Changes in upland agriculture and its effects on the environment: a case study from Cumbria, UK

Mansfield, Lois (2005) Changes in upland agriculture and its effects on the environment: a case study from Cumbria, UK. In: European Society for Rural Sociology XXI Congress: A common European countryside? Change and continuity, diversity and cohesion in the enlarged Europe, 22-27 August 2005, Keszthely, Hungary. (Unpublished)

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Official URL: http://www.ruralsociology.eu/?p=579

Abstract

The character of upland agriculture in England is in dramatic transition. The most recent impetus to this change is the articulation of the EU Regulation 1259/99 on support of rural development from EAGGF (European Agricultural Guidance and Guarantee Fund) through England’s Rural Development Programme. The aim of the ERDP is ‘to sustain and enhance the distinctive environment, economy and social fabric of the English Countryside for the benefit of all’. This paper investigates the initial effectiveness of changes made by the ERDP to the environment and social fabric of the uplands of Cumbria, through various interview strategies with the farming community. The paper is divided into three main parts. First there will be a description of the character of upland agriculture in Cumbria, with particular reference to the management of sheep on open uplands (fells) and the social role of this activity. Second, it will briefly investigate the nature of the physical manifestation of the ERDP in terms of the schemes through stock reduction and environmental impact. The paper will then concentrate on the relationship between environmental and social changes that have occurred on the upland farming landscape. Whilst there have been definite improvements in the semi-natural habitats of the uplands and in the quality of livestock, there have been some negative issues. The farming community have had problems with their management of the open fell areas, the spread of undesirable vegetation and related preferential grazing issues. The pivotal issue seems to revolve around the management of stocking on the fells and their related impact on social and environmental change. How stocking densities are managed could lead to success or failure of the ERDP’s aims in upland areas.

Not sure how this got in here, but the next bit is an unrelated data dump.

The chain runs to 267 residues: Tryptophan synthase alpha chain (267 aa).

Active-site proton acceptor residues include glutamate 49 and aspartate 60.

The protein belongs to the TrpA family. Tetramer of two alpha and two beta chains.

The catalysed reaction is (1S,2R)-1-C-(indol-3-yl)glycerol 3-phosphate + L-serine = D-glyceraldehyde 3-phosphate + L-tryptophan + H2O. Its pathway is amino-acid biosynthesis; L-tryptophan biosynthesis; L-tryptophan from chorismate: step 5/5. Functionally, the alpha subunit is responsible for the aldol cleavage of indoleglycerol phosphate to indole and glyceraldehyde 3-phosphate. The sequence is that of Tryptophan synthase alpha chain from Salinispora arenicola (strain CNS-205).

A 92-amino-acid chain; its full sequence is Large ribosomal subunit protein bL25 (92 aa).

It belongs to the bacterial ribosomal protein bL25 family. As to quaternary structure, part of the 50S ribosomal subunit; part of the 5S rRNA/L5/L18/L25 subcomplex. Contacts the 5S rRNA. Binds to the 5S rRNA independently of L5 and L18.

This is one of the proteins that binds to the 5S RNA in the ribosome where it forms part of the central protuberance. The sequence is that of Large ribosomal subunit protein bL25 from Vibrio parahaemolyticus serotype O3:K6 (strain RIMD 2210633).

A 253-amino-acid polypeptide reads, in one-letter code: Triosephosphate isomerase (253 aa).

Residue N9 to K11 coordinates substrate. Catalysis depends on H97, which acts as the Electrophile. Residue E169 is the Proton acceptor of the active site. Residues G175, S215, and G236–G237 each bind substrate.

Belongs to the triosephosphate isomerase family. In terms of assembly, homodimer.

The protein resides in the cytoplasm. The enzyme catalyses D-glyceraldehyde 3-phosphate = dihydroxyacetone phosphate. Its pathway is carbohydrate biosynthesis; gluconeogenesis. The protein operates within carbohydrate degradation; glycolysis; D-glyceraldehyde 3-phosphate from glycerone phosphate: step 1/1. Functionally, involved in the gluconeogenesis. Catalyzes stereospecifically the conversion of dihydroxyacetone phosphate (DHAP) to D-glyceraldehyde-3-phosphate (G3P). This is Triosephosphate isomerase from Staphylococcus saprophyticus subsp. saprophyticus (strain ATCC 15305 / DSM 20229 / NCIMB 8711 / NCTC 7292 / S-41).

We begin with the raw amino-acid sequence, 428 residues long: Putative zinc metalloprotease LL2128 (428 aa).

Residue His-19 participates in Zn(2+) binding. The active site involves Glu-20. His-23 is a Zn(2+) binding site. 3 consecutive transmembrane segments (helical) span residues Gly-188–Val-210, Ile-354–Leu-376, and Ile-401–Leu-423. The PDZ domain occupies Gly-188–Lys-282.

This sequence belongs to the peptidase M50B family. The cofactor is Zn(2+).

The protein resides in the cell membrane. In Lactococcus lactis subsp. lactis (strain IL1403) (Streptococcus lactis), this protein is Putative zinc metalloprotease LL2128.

Item Type: Conference or Workshop Item (Paper)
Departments: Outdoor Studies
Depositing User: Anna Lupton
Date Deposited: 10 Apr 2019 16:34
Last Modified: 10 Apr 2019 16:34
URI: http://insight.cumbria.ac.uk/id/eprint/4626

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